Get Fast Feedback During the New Product Introduction Process


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Did you ever see an advertisement for a new product and wonder – “what were they thinking? – who would buy that?” Whether a product extension to a household product that you’ve been using for cooking forever and now can use for cleaning and washing your kids hair (think Arm & Hammer baking soda) or a consumer electronic that has been extended beyond what anyone would ever use it for, or a clever price change that is positioned as a new product (AT&T 3G phone for $49) – companies are constantly trying to extend current products and introduce new products to well, make more money. In the past when I heard about some of these new products I might comment to my husband or a friend about it – now I might tweet my opinion or even search for it online to see what others think.

Social Media Allows You To Get Near Real-Time Market Feedback on Your New Products

It used to be that when companies introduced new products they were limited to a variety of feedback mechanisms to determine how it was going. While the MOST important mechanism is still purely sales, the ability to leverage feedback to impact sales and product launch success has changed dramatically in the last few years. What was once relegated to focus groups, panels, and surveys – all of which are biased by the fact that a customer willingly gives feedback is now greatly enhanced by social media which provides companies with a dramatically new way of tapping into real, unadulterated feedback, in almost real time- on new product introductions and extensions.

It would be reticent of me not to mention that social feedback is still somewhat biased as well, as a “certain type” of person goes online to talk about new products – but I am here to argue that that is even changing. While social media started out as a place where bloggers, writers and enthusiasts spoke out – that is now even changing. A quick message on Twitter by just about anyone on anything can give marketers and product teams insights into new products and what the market thinks of them (and most of these “tweeters” are not writers or experts), everyday consumers are now out there – replying to community threads, asking questions of experts online, and creating their own content to give their opinions. For example, just on the launch of the AT&T $49 iPhone, there are conversations taking place virtually across social media – check out the distribution:

ATT49 Get Fast Feedback During the New Product Introduction Process

Beyond the bloggers, who tend to more likely be analysts, experts or product reviewers, people are talking about why they like or don’t like the new offering in forums, message boards, micro-blogs (like Twitter) and more.

Tapping Into Social Feedback to Improve Chances of Launch Success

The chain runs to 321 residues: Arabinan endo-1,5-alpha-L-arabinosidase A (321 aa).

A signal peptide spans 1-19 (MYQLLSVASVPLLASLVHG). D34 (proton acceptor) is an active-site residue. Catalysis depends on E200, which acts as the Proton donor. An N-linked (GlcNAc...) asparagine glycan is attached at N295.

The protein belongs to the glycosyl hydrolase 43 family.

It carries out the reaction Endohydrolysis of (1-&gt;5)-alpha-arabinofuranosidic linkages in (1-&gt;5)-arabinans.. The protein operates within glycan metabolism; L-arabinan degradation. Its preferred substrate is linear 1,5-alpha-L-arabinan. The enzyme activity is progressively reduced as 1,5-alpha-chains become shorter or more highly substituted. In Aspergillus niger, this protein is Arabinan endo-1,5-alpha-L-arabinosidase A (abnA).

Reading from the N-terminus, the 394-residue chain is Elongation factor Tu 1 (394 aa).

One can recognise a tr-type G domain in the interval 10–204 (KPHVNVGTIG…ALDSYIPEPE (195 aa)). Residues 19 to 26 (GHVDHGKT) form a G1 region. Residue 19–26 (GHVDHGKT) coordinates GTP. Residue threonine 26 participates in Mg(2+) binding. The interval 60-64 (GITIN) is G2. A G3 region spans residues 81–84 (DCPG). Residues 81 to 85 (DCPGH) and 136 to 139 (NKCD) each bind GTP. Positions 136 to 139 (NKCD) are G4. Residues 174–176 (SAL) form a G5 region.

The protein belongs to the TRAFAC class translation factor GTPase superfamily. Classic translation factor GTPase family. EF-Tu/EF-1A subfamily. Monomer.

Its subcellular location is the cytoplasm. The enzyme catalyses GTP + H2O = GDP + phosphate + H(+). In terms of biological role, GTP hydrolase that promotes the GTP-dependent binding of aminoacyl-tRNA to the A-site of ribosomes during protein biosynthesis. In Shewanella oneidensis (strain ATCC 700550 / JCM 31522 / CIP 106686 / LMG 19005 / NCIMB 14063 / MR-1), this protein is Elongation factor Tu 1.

And some companies are really tapping in. One customer of ours, a large cell phone manufacturer, uses the social web to monitor new product introduction test markets. The goal: gain an early sneak preview into new product feedback by understanding initial customer sentiment, opinions, and issues; use these early findings to make rapid feature changes and to see which messages are most effective and then make changes before large scale roll-out. It’s very efficient. No more traveling all over to listen to a 20 person focus group give feedback or waiting for panel information to be tabulated, instead they do this in hours – in fact in the first 24 hours after putting out a product into a test market they get feedback that impacts the new product introduction for the rest of the roll-out. They then continue to track conversations to understand how it goes throughout the roll-out, again making both small product and local marketing changes based on what they learn.

This process isn’t just saving them real money on market research costs, but it is greatly increasing the likelihood of product launch success. In one scenario they were able to make a small software change to a new cell phone. The issue that required the change had hundreds talking during the intial test launch, but since they were able to make the change prior to roll-out, once the product hit mass market – there was virtually no issues discussed related to this earlier found software problem. If they had rolled out the product without knowing the issue and fixing the problem, they said that the launch would have inevitably been a failure! Now that’s a good use of the crowd!

So, is your company using customer conversations in social media to turn your new product launches into a success? If not, give us a call – we can show you how.

Photo by orkboi

Republished with author's permission from original post.

Michelle deHaaff
Michelle leads marketing at Medallia, the leader in SaaS Customer Experience Management and has over 18 years of experience in marketing, branding, product management and strategic partnering in Silicon Valley. Michelle came to Medallia from Attensity where as Vice President of Marketing and Products she led the transformation of the brand and the products to be the leader in Social Analytics and Engagement. Michelle also led Marketing at AdSpace Networks, was a GM of Products at Blue Martini Software and worked at Ernst & Young as a CRM practice manager.


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